Student interns began to collaborate in their teams and develop goals for the semester to come. The student interns immediately jumped into the clinic’s work, reviewing case files to get up to speed on their cases and even speaking with clients concerning substantive issues. Throughout the semester, students will work on filed proceedings, preparing for a final hearing and engaging in mediation and settlement discussions, and evaluate new client matters.
My experience in the Investor Advocacy Clinic was unlike any educational experience I have had before. It was indeed an experiential learning experience. I did not play a passive role in my learning, but rather an active role. I learned about securities arbitration by doing rather by sitting in a classroom and reading opinions. On my very first day in the clinic, I felt as though I was tossed into the deep end. There was so much I did not know. However, with the aid of my clinic professors, I was able to figure out how to float and eventually navigate the waters. Continue reading →
This week, we’re covering the Internal Revenue Service’s list of 12 scams, known as the “Dirty Dozen.” For our final post, we’ll be covering and explaining the last three scams on the list and providing tips on how to protect yourself.
Faking Income to Claim Credits – One scam is making it look like you made money that you didn’t in order to maximize taxable credits. If you are inaccurately stating your income in order to claim a tax credit, reconsider. This can subject you to penalties or criminal prosecution.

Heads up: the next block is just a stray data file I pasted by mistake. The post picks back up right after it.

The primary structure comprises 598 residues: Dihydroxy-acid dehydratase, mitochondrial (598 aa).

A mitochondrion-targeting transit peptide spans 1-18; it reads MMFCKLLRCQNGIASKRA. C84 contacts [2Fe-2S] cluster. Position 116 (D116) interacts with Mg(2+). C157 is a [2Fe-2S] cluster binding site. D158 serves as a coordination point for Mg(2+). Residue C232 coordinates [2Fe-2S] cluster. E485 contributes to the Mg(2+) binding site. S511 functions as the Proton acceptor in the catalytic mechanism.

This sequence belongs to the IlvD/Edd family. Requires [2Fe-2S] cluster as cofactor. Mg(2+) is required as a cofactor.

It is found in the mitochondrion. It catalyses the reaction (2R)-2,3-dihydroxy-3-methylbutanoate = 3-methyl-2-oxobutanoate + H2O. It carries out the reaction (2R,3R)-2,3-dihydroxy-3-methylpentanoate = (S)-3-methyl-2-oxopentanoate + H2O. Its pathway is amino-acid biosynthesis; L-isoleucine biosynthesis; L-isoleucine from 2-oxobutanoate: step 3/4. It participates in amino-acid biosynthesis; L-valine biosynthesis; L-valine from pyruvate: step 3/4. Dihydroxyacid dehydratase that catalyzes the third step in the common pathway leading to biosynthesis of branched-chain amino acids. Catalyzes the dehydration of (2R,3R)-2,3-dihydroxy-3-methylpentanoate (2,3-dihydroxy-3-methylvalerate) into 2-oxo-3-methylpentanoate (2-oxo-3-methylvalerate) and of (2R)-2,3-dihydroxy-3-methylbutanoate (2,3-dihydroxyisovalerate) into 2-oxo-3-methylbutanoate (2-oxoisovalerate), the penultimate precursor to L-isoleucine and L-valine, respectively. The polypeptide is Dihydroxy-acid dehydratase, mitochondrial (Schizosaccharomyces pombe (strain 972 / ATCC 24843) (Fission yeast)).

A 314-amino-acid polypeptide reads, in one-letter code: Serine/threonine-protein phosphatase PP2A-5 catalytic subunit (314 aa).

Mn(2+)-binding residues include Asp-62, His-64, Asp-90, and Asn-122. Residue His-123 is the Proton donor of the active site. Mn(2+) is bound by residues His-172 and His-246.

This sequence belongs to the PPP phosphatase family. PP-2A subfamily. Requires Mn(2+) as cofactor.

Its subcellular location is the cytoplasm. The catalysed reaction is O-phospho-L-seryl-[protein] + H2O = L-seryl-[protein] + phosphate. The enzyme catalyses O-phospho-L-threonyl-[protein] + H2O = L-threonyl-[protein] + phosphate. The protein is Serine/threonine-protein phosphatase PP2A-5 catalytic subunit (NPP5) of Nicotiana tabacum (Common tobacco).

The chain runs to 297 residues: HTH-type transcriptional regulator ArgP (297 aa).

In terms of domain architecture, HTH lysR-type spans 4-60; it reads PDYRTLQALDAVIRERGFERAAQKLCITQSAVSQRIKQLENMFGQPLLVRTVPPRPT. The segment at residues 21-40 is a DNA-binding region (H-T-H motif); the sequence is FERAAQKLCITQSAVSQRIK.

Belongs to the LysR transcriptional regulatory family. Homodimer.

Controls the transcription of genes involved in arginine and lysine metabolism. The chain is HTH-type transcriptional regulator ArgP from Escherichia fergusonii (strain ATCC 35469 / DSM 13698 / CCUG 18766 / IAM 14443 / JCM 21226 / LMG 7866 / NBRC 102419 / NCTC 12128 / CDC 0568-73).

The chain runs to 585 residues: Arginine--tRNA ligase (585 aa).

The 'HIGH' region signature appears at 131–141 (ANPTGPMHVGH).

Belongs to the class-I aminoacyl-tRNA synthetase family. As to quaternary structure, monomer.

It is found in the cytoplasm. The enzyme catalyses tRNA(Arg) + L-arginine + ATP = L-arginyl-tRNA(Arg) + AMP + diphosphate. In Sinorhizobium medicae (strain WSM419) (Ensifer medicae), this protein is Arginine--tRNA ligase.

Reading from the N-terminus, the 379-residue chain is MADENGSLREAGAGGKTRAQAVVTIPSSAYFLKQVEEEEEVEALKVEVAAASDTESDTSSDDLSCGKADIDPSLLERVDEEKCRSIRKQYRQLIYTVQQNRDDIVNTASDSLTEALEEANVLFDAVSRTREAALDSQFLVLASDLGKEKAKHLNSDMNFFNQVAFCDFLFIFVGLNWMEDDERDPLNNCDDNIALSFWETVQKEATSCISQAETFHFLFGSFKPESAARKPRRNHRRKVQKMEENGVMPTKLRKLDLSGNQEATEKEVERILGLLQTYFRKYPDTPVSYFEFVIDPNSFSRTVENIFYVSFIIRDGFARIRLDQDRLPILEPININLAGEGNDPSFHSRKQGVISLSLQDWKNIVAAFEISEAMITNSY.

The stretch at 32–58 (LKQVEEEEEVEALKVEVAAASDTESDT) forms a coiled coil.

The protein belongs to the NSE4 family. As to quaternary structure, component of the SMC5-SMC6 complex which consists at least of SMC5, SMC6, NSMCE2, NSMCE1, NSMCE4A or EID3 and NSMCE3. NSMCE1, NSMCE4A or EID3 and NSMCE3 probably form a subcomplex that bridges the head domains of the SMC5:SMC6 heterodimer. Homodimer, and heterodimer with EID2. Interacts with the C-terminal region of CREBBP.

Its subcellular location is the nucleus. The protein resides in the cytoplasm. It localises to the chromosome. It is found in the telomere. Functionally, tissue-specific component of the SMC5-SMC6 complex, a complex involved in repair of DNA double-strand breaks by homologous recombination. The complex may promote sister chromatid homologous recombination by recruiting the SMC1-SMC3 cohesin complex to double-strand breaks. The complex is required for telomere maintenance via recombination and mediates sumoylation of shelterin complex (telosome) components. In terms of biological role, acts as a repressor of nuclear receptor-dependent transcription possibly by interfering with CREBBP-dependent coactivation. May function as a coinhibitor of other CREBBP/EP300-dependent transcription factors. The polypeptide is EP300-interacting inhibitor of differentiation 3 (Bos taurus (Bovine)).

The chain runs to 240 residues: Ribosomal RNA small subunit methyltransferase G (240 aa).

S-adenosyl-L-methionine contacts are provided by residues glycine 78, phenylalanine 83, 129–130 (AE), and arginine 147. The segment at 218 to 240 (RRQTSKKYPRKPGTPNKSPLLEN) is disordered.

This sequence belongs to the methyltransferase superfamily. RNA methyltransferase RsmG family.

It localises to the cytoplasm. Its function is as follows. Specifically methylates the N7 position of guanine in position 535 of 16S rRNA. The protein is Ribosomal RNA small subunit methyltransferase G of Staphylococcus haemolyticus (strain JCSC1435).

Excessive Fuel Tax Credits – Unless you use fuel in off-highway businesses (like farming), the fuel tax credit is not generally available to most taxpayers. The IRS says, however, that unscrupulous tax preparers convince taxpayers to erroneously claim the credit to inflate their refunds. The IRS is on the lookout for such schemes, thus if you are aware the credit does not apply to you, do not be swayed by your tax preparer.
Frivolous Tax Arguments– Don’t disobey the law by making a frivolous argument against paying taxes. Several arguments have been thrown out of court, and if you make a frivolous argument, you might receive a $5,000 penalty or face criminal prosecution for attempting to evade or defeat tax. The IRS has a list of frivolous tax arguments that taxpayers should avoid.
We hope we have provided some helpful information as we conclude our review of the IRS’s Dirty Dozen on Tax Day.
This week, we’re covering the Internal Revenue Service’s list of 12 scams, known as the “Dirty Dozen.” For Part III, we’ll be covering and explaining three more scams on the list and providing tips on how to protect yourself.
Fake Charities – Keep an eye out for groups pretending to be charities. Some scammers are willing to take advantage your generousity. They tout supposed charities with legitimate sounding names to attract donations from unsuspecting contributors. IRS.gov contains tools taxpayers can use to check out the status of a charitable organization – like Exempt Organizations Select Check. Before you donate, do your homework.
Hiding Income with Fake Documents– The forms we file along with our tax returns reporting income should not include inaccurate information. Filing a fake document could result in penalties, interest charges and criminal prosecution. Remember, you are legally responsible your tax returns. If your preparer suggests you lie on a document associated with your taxes, the IRS says that “is a huge red flag.”
Abusive Tax Shelters– While most of us pay our fair share of taxes, if a tax plan sounds too good to be true, make sure it isn’t an illegal tax shelter. The IRS encourages taxpayers to seek out an independent opinion if they are offered a complex tax savings product to ensure it is legitimate.